I'm reposting some of my favorite posts from my previous blog. This was my first 'real' post, published on 3/17/2008.
I knew what was going to happen as soon as I started hearing the weather forecast for Sunday night. I hoped the snow would pass us by. I hoped for the sun. Monday morning I stumbled to the window, peeked through the curtains and...not just three, but FIVE inches of new snow lay on the ground that had been nearly laid bare by a week's worth of thawing.
I closed the curtains and went about the morning routine; just waiting for the moment I knew was coming. Gates, my five year old, got up, ate breakfast, got dressed, all without looking out the window. But I knew what was coming. Quietly I started to fold up his snow pants and put them in his backpack. I carried the boots upstairs. I could see it coming.
"No Mommy, I don't want to wear my boots and take my snow pants to school today."
"I'm sorry, Gates, but you really need to today."
"No, Mommy, I don't WANT to. I don't need them today!"
The moment of truth arrived. I walked to the window and pulled aside the curtain. I knew what was coming.
Shock. Disbelief. Then...Drama! Wailing! Crying! Anger! "WHY did the snow come back? I don't WANT the snow to come back! It has been winter for too long! The snow has been on the ground FOREVVVVVERRRR! Arrgh! Spring is NEVER going to get here!" (I'll be honest, I'm right there with him on the whole idea, but there's something less acceptable about a grown woman collapsing to the floor and wailing about the unending gloom of winter.)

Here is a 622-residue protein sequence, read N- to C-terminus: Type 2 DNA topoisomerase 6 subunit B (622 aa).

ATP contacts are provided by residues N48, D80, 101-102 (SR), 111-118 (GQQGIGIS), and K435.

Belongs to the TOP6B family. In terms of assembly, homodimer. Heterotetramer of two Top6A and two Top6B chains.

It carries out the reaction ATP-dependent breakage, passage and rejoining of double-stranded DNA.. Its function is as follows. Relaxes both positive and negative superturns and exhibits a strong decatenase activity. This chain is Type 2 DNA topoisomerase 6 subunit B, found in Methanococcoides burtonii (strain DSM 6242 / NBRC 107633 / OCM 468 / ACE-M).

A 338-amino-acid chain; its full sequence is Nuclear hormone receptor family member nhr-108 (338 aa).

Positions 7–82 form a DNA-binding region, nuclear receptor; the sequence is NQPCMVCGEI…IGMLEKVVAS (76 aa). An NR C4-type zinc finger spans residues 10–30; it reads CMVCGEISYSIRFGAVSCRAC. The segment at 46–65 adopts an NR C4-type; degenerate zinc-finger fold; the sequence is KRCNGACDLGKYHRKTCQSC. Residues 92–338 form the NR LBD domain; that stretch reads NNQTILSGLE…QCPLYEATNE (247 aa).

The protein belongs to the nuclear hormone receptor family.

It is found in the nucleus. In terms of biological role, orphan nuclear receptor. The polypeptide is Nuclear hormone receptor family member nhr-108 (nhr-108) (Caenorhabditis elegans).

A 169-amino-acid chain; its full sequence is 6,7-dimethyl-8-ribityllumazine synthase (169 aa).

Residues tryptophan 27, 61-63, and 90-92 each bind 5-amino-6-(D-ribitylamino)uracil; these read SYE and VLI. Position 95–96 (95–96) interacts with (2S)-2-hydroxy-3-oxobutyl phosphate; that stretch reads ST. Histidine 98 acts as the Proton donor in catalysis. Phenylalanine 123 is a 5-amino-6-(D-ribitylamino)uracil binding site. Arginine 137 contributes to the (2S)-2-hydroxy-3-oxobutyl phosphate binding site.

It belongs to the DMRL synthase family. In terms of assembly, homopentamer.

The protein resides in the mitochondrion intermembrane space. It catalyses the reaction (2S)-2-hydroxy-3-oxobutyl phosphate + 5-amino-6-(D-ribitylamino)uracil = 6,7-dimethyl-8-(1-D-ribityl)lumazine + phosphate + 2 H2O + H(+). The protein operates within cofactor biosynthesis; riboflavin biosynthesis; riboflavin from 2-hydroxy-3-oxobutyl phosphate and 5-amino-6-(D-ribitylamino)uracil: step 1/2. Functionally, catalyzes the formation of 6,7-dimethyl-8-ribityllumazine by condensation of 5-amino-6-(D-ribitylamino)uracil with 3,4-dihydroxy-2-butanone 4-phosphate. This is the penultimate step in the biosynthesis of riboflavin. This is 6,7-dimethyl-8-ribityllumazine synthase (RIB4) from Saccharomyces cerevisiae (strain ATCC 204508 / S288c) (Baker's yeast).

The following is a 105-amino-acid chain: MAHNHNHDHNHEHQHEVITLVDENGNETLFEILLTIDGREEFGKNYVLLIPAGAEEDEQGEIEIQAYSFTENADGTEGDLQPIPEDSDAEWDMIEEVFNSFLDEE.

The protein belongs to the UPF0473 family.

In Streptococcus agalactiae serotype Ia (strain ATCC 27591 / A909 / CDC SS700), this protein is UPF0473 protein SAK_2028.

And yet, I have my own fits, my own temper tantrums about the winters of my soul. I trudge through my days with the gray clouds always there, always threatening to send the snow and blowing winds that will force me to my knees once again. Even when they clear for a moment I'm waiting, just waiting for them to move back in again. It feels as if winter has been here forever. What if the world has tilted on its axis and spring doesn't come this time?
Then the warming trend starts. Streams that were bound and frozen start to have trickles of life in them again, snow starts to melt exposing what was underneath. Hope creeps in. Spring? Maybe? And then the clouds descend again. The snow falls and the water stops flowing. Drama. Wailing. Crying. Anger. "I don't get it, God! Why is this happening? It feels like I've been frozen here FOREVER! When is spring coming? IS it coming? Why does it have to be winter for SO LONG?"
In his book, "Let Your Life Speak," Parker Palmer talks about seeing life not as a manufacturing model in which we must make things happen ourselves, but as an agrarian model, a cycle of seasons and growing. Winter is the time of dormancy, the time of rest that is essential to all living things.
I'll admit, I don't want to see it as essential. I want the sunshine, the growth. I don't like this state of being frozen. But the thaw will come, eventually. And the stream that is newly unbound after a thaw is not the same stream that runs in the middle of the summer. The summer stream is often placid, peaceful, and there's nothing wrong with that. But the unbound stream? The stream that has burst through the ice and runs with the weight of all the winter's snow? That stream rushes with passion and purpose. It shatters obstacles and prepares the land for growth. It carries the excitement of new life.
Winter will end. Spring will come. And grace will be unbound.